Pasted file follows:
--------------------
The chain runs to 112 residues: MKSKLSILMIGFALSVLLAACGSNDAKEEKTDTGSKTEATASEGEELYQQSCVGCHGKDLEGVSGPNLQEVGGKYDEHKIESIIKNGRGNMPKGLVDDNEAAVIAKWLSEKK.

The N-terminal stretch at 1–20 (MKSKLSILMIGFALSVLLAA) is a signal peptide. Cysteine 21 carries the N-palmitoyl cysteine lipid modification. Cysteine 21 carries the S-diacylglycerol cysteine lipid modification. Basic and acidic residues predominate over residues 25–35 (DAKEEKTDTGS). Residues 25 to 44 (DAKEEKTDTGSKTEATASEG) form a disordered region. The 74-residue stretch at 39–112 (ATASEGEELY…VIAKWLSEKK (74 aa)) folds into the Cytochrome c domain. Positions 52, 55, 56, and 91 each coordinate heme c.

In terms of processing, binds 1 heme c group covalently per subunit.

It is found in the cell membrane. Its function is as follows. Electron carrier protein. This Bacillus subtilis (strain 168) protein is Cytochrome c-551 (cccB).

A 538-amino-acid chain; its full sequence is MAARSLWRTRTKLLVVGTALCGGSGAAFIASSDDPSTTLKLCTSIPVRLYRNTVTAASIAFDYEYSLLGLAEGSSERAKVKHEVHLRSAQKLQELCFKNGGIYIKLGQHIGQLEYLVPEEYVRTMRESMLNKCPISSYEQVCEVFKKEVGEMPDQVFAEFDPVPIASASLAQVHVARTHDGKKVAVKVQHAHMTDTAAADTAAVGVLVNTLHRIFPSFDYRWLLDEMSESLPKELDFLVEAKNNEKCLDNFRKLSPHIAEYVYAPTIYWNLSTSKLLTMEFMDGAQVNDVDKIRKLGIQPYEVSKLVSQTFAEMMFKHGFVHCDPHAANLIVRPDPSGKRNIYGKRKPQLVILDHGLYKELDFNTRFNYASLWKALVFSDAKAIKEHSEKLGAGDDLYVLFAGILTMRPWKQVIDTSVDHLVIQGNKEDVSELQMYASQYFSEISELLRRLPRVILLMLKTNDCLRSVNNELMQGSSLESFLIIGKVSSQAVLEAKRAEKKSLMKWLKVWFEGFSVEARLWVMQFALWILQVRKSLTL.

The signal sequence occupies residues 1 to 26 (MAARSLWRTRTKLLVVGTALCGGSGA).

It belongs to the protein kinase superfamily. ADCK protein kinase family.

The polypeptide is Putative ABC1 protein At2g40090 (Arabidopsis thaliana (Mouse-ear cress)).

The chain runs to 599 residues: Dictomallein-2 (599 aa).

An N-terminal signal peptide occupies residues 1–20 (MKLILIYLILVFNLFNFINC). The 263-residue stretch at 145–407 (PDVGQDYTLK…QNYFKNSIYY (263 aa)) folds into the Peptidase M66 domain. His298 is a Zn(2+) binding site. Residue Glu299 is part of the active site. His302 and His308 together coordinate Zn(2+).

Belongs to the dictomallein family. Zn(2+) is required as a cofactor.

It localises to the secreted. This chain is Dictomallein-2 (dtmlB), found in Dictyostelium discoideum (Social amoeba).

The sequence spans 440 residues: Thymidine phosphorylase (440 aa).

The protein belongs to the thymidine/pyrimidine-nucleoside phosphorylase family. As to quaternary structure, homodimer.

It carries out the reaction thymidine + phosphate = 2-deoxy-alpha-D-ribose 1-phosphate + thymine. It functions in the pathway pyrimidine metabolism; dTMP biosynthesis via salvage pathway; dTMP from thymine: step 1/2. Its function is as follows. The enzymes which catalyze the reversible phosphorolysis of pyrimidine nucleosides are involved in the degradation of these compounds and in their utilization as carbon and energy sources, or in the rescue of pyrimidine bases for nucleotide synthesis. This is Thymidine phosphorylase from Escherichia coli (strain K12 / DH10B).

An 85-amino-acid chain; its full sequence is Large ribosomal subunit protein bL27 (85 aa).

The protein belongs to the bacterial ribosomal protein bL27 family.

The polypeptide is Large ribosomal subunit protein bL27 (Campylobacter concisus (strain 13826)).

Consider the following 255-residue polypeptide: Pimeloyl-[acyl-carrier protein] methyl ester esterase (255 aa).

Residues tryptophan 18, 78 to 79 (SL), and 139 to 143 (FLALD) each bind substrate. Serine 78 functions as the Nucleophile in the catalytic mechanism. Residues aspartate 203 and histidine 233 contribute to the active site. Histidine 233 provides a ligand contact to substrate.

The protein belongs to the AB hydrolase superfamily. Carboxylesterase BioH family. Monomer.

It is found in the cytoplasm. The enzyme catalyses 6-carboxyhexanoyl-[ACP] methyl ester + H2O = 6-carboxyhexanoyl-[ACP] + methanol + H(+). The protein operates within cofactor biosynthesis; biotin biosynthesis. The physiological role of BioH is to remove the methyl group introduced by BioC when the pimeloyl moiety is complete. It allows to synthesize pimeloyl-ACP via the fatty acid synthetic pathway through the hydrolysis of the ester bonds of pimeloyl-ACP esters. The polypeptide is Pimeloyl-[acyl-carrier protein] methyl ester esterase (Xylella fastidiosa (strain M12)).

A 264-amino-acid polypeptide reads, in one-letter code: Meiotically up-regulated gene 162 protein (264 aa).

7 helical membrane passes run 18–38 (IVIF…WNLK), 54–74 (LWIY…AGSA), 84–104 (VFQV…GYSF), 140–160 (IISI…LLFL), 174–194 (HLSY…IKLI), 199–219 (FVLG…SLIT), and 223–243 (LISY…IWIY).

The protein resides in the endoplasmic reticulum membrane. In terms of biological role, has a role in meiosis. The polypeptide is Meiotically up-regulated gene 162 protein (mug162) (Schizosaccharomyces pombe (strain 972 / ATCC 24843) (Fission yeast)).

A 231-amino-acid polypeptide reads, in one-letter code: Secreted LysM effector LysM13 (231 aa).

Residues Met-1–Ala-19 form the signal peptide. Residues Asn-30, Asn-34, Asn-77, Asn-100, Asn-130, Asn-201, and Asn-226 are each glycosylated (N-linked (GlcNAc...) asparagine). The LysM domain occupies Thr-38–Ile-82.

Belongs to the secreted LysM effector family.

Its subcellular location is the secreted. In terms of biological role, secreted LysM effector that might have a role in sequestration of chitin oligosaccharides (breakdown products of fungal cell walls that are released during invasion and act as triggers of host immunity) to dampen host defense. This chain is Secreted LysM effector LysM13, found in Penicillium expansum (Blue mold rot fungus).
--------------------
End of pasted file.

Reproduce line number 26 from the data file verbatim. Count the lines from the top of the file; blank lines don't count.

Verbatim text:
A 231-amino-acid polypeptide reads, in one-letter code: Secreted LysM effector LysM13 (231 aa).